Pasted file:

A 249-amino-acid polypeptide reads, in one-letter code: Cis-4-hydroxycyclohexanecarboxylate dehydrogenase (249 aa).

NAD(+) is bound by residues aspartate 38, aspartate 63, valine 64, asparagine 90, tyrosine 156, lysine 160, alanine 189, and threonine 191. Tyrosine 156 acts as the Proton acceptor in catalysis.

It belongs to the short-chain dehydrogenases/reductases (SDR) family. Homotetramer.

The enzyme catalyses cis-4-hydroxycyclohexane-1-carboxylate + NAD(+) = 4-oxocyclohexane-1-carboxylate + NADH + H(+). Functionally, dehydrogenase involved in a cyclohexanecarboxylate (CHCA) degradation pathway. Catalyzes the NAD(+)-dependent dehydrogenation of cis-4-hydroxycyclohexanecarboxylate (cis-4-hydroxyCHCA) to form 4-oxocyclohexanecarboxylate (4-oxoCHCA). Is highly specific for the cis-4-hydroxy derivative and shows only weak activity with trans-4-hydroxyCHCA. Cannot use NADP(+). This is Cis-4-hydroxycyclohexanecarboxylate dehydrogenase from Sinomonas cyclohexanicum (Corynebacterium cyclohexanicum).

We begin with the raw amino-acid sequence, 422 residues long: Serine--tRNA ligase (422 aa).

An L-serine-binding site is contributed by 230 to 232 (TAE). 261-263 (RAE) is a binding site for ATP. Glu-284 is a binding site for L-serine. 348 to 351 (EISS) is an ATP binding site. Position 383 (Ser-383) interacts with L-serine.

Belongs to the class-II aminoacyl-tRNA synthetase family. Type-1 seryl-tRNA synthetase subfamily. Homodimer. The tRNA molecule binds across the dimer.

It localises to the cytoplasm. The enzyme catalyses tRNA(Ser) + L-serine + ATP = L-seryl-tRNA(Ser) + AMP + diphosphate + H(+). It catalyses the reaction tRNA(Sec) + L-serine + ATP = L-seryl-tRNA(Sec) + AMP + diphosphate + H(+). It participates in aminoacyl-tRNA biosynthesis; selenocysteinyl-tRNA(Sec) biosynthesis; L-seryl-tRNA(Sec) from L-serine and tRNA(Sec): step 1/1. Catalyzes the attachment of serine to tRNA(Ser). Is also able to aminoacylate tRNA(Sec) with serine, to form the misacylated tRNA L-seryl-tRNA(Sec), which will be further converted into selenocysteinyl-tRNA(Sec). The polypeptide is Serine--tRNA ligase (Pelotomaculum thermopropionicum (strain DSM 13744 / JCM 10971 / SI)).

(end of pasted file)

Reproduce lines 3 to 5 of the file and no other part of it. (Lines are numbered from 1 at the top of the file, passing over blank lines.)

It belongs to the short-chain dehydrogenases/reductases (SDR) family. Homotetramer.

The enzyme catalyses cis-4-hydroxycyclohexane-1-carboxylate + NAD(+) = 4-oxocyclohexane-1-carboxylate + NADH + H(+). Functionally, dehydrogenase involved in a cyclohexanecarboxylate (CHCA) degradation pathway. Catalyzes the NAD(+)-dependent dehydrogenation of cis-4-hydroxycyclohexanecarboxylate (cis-4-hydroxyCHCA) to form 4-oxocyclohexanecarboxylate (4-oxoCHCA). Is highly specific for the cis-4-hydroxy derivative and shows only weak activity with trans-4-hydroxyCHCA. Cannot use NADP(+). This is Cis-4-hydroxycyclohexanecarboxylate dehydrogenase from Sinomonas cyclohexanicum (Corynebacterium cyclohexanicum).

We begin with the raw amino-acid sequence, 422 residues long: Serine--tRNA ligase (422 aa).